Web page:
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error “No free space left on the device” on Linux devices

error “No free space left on the device” on Linux devices

By dayannastefanny

How to fix the error in Linux?

One of the main reasons many users choose Linux as their primary operating system is the consistency of error messages. Whether you are running a command to install an application package or trying to change something in the operating system environment, computer errors can occur. Using a Linux operating system ensures that you always identify the correctable cause of such errors.

However, not all errors are simple. Some require technical skills to fix. In this article, we will talk about the “No free space on device” error and discuss the solution that can fix it in Linux. We will encounter this error even if we are sure that our Linux system has enough disk space.

What does the error “No free space left on the device” mean?

Linux is usually very specific in its error messages. But if it’s a message that the device has no space, the system doesn’t tell you where most of the files are and what to do with them.

You just get a notification that you have no space. It often happens that you had a lot of space and suddenly it’s gone. The reasons for this can vary from the fact that you have used up all the free space yourself to the fact that it could be a system error in your Linux system.

No space on the device Possible causes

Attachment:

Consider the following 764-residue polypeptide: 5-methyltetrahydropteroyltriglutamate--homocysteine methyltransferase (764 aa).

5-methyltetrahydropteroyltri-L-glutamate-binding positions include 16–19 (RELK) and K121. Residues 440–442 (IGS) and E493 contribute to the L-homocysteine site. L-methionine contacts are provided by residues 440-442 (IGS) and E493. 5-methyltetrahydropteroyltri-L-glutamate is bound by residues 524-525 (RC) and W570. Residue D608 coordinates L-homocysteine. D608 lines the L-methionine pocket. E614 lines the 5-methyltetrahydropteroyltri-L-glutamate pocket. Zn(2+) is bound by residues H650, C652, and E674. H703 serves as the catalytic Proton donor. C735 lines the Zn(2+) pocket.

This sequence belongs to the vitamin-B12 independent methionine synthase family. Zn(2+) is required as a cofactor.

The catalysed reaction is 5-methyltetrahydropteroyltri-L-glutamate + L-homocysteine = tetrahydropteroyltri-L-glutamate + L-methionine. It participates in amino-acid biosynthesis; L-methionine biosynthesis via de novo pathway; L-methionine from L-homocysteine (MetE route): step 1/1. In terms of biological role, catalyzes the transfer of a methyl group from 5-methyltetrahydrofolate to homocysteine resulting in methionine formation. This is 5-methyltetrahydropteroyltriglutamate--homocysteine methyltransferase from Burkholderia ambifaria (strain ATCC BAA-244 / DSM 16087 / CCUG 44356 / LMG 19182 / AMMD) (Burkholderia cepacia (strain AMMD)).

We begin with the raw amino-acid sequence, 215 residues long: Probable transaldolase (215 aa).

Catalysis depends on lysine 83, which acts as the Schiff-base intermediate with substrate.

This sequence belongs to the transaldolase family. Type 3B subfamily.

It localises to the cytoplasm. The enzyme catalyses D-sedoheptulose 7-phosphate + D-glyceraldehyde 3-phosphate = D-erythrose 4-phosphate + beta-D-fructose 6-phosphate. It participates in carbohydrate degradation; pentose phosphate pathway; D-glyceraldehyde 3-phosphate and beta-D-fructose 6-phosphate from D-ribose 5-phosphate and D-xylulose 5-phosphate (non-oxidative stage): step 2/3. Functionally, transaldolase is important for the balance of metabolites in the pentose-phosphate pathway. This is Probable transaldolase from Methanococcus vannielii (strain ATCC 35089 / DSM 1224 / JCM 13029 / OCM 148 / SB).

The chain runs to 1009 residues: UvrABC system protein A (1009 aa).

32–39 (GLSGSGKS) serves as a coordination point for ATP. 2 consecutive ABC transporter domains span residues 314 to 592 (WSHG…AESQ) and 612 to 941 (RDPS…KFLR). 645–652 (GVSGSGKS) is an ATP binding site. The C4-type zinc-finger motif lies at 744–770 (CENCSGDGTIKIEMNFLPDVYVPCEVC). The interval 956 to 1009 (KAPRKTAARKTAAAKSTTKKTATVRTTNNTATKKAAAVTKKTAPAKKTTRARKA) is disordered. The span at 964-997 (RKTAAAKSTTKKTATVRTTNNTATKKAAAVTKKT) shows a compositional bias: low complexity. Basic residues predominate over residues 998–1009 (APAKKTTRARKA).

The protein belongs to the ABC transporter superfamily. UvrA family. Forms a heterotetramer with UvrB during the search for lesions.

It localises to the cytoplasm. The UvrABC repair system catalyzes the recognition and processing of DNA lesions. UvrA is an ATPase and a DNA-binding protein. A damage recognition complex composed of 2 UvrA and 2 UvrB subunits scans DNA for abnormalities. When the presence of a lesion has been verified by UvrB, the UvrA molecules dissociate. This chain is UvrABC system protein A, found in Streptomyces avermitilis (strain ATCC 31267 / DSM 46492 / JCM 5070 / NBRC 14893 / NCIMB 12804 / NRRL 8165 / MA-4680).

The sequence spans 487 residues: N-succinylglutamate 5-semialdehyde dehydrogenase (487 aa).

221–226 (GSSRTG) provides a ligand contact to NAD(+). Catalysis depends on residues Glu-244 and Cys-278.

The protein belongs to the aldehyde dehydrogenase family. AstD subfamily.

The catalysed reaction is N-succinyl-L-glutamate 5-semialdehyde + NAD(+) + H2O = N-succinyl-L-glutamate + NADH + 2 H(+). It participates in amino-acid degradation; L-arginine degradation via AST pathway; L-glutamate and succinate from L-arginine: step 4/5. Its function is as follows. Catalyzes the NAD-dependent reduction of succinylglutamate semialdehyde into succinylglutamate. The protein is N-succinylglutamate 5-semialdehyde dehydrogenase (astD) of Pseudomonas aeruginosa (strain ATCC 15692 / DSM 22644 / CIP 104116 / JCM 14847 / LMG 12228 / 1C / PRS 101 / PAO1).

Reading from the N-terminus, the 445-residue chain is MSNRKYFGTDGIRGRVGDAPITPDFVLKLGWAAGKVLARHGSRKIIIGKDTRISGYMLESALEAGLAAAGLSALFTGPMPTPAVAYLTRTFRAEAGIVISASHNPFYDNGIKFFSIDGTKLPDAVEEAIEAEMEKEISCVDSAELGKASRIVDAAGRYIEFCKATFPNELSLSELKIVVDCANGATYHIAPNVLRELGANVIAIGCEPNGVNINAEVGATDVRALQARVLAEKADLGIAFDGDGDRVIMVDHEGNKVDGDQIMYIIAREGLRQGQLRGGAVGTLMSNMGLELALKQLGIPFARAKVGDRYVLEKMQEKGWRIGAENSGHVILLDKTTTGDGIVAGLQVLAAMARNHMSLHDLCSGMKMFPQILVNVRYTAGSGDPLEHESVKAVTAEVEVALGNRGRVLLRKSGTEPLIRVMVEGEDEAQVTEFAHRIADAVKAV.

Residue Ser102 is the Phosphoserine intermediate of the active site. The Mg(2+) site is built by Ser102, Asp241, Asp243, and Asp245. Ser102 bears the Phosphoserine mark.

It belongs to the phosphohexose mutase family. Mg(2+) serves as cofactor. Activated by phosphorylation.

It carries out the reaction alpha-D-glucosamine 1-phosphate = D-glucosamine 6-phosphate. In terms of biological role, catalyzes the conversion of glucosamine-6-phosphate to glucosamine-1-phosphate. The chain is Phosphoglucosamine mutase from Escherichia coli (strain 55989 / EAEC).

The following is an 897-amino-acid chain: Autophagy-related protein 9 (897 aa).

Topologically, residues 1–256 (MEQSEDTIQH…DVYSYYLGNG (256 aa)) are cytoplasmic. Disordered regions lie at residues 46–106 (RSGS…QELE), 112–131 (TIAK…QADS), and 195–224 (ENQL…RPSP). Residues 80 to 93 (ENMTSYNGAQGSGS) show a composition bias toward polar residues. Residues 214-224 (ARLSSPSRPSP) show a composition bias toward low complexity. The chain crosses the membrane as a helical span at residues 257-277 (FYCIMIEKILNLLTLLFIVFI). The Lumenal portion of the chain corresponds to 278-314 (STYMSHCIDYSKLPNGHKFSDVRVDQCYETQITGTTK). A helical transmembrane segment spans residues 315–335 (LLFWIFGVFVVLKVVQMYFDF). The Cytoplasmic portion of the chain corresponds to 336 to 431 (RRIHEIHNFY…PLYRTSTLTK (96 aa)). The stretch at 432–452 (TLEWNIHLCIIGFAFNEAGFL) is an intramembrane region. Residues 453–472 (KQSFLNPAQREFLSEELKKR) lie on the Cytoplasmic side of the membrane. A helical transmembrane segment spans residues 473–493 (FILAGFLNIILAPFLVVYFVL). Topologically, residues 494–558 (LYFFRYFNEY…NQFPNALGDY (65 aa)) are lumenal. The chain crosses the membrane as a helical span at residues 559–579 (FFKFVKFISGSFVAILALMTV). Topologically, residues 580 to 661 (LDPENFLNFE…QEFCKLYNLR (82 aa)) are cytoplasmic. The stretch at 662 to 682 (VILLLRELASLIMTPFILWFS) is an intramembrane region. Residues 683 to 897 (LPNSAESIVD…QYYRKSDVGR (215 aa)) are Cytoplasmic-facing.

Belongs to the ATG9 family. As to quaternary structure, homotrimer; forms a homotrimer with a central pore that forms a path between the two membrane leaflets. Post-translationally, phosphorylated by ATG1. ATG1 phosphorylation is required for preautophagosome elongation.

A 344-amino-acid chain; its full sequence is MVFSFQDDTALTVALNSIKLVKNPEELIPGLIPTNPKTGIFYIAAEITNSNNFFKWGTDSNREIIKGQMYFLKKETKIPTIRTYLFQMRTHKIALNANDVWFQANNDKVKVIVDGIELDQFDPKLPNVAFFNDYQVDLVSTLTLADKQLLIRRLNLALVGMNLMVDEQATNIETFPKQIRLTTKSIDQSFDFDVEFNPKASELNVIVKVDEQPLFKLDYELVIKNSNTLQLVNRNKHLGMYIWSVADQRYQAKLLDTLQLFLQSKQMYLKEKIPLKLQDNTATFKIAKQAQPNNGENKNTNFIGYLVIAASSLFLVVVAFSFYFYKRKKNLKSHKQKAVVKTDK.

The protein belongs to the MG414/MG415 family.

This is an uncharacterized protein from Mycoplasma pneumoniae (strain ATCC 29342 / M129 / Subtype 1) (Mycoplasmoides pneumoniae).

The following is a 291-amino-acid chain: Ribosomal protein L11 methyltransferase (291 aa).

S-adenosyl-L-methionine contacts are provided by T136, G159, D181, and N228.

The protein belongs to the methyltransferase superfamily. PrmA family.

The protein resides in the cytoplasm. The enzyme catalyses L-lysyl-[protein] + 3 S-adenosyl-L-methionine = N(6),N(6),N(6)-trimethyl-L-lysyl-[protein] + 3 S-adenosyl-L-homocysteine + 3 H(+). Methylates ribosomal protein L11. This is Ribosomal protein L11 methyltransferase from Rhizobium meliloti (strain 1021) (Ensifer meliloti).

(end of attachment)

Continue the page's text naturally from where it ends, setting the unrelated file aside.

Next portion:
Check the remaining space on the device

Before proceeding, it is a good idea to check if you have any disk space left. While the tools in your desktop environment are convenient, it may be faster to use the tools directly from the command line.

If you want to use the tools in your desktop environment, they give you an easy-to-read view of the information you can get with these tools. I am using Fedora with GNOME and the GNOME Disk Usage Analyzer tool shows the following.

Bad blocks

File systems can become corrupted over time and drives can fail. Your operating system can recognize these blocks as usable unless otherwise specified. The best way to find and mark these blocks is to use fsck and the -cc flag. Remember that you cannot fsck from the same file system you are trying, so you will probably have to use a live CD.

Obviously, replace the drive space with the drive you want to scan. You can find this using the df command above. Also, note that this can be time-consuming.

Deleted file reserved

Sometimes the file has been deleted but the process is still using it. Linux does not release the security associated with the file while the process is running, but you can restore the process with a reboot.

  • Try to locate the process.

sudo lsof / | grep deleted

  • The problematic process should be listed. Simply restart it.

sudo systemctl restart service_name

  • If it is not immediately obvious, perform a full daemon-reload.

sudo systemctl daemon-reload

Not enough inodes

File systems contain a set of metadata called “inodes”. Inodes store information about files. Most files have a fixed number of inodes, so it is possible to fill a maximum allocation of inodes without filling the file itself.

In case you don’t know they are inodes a data structure that stores all files and directories in a Linux or UNIX-based file system. Thus, each file and directory in the file system is assigned an inode, known by a number known as a “node number”.

Note: This problem is not exactly easy to diagnose in all cases. However, with a little luck, you can clear it up and get your system back to normal operation.

Syrus
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